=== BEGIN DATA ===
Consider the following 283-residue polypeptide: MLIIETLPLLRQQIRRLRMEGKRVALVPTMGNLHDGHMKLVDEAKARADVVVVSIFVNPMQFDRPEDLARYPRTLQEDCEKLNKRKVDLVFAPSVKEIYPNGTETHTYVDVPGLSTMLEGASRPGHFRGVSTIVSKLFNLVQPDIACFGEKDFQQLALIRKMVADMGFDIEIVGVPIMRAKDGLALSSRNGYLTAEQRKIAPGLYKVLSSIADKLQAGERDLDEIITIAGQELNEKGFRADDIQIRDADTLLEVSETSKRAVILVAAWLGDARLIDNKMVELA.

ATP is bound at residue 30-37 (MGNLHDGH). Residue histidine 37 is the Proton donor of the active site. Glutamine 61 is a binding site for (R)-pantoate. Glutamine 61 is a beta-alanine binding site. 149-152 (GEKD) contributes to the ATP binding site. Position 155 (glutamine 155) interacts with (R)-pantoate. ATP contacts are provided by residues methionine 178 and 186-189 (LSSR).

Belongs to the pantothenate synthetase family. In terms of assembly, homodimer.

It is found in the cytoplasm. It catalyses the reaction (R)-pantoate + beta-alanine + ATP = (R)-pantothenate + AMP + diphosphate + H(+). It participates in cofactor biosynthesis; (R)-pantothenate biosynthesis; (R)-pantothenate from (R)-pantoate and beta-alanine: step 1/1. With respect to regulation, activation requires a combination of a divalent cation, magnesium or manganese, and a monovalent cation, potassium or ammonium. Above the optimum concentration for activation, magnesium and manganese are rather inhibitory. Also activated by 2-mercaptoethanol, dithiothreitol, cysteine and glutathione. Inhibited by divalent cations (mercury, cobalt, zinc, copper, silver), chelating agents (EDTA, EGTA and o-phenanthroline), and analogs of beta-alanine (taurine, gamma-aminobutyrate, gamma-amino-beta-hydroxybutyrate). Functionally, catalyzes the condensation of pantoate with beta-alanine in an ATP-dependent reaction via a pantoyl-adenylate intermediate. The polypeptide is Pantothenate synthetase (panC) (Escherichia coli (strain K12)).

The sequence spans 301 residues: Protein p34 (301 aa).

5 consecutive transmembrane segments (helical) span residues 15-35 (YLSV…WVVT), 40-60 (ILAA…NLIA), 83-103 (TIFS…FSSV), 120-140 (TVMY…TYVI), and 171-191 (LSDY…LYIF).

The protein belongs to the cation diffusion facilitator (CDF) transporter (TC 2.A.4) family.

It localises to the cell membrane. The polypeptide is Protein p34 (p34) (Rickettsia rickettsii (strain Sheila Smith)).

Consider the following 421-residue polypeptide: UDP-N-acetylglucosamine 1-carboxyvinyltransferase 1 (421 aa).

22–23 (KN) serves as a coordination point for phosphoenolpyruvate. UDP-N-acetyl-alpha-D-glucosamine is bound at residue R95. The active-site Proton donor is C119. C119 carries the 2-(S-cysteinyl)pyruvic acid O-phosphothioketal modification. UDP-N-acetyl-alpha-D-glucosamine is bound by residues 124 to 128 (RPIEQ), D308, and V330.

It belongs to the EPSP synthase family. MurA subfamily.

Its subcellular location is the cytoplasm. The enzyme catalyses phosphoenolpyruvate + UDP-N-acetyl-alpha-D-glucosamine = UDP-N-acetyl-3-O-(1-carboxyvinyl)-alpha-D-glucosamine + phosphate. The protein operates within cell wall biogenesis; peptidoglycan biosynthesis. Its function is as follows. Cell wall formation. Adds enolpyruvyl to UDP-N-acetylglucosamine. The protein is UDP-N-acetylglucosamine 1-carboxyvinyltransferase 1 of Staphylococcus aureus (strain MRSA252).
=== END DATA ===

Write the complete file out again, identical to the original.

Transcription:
Consider the following 283-residue polypeptide: MLIIETLPLLRQQIRRLRMEGKRVALVPTMGNLHDGHMKLVDEAKARADVVVVSIFVNPMQFDRPEDLARYPRTLQEDCEKLNKRKVDLVFAPSVKEIYPNGTETHTYVDVPGLSTMLEGASRPGHFRGVSTIVSKLFNLVQPDIACFGEKDFQQLALIRKMVADMGFDIEIVGVPIMRAKDGLALSSRNGYLTAEQRKIAPGLYKVLSSIADKLQAGERDLDEIITIAGQELNEKGFRADDIQIRDADTLLEVSETSKRAVILVAAWLGDARLIDNKMVELA.

ATP is bound at residue 30-37 (MGNLHDGH). Residue histidine 37 is the Proton donor of the active site. Glutamine 61 is a binding site for (R)-pantoate. Glutamine 61 is a beta-alanine binding site. 149-152 (GEKD) contributes to the ATP binding site. Position 155 (glutamine 155) interacts with (R)-pantoate. ATP contacts are provided by residues methionine 178 and 186-189 (LSSR).

Belongs to the pantothenate synthetase family. In terms of assembly, homodimer.

It is found in the cytoplasm. It catalyses the reaction (R)-pantoate + beta-alanine + ATP = (R)-pantothenate + AMP + diphosphate + H(+). It participates in cofactor biosynthesis; (R)-pantothenate biosynthesis; (R)-pantothenate from (R)-pantoate and beta-alanine: step 1/1. With respect to regulation, activation requires a combination of a divalent cation, magnesium or manganese, and a monovalent cation, potassium or ammonium. Above the optimum concentration for activation, magnesium and manganese are rather inhibitory. Also activated by 2-mercaptoethanol, dithiothreitol, cysteine and glutathione. Inhibited by divalent cations (mercury, cobalt, zinc, copper, silver), chelating agents (EDTA, EGTA and o-phenanthroline), and analogs of beta-alanine (taurine, gamma-aminobutyrate, gamma-amino-beta-hydroxybutyrate). Functionally, catalyzes the condensation of pantoate with beta-alanine in an ATP-dependent reaction via a pantoyl-adenylate intermediate. The polypeptide is Pantothenate synthetase (panC) (Escherichia coli (strain K12)).

The sequence spans 301 residues: Protein p34 (301 aa).

5 consecutive transmembrane segments (helical) span residues 15-35 (YLSV…WVVT), 40-60 (ILAA…NLIA), 83-103 (TIFS…FSSV), 120-140 (TVMY…TYVI), and 171-191 (LSDY…LYIF).

The protein belongs to the cation diffusion facilitator (CDF) transporter (TC 2.A.4) family.

It localises to the cell membrane. The polypeptide is Protein p34 (p34) (Rickettsia rickettsii (strain Sheila Smith)).

Consider the following 421-residue polypeptide: UDP-N-acetylglucosamine 1-carboxyvinyltransferase 1 (421 aa).

22–23 (KN) serves as a coordination point for phosphoenolpyruvate. UDP-N-acetyl-alpha-D-glucosamine is bound at residue R95. The active-site Proton donor is C119. C119 carries the 2-(S-cysteinyl)pyruvic acid O-phosphothioketal modification. UDP-N-acetyl-alpha-D-glucosamine is bound by residues 124 to 128 (RPIEQ), D308, and V330.

It belongs to the EPSP synthase family. MurA subfamily.

Its subcellular location is the cytoplasm. The enzyme catalyses phosphoenolpyruvate + UDP-N-acetyl-alpha-D-glucosamine = UDP-N-acetyl-3-O-(1-carboxyvinyl)-alpha-D-glucosamine + phosphate. The protein operates within cell wall biogenesis; peptidoglycan biosynthesis. Its function is as follows. Cell wall formation. Adds enolpyruvyl to UDP-N-acetylglucosamine. The protein is UDP-N-acetylglucosamine 1-carboxyvinyltransferase 1 of Staphylococcus aureus (strain MRSA252).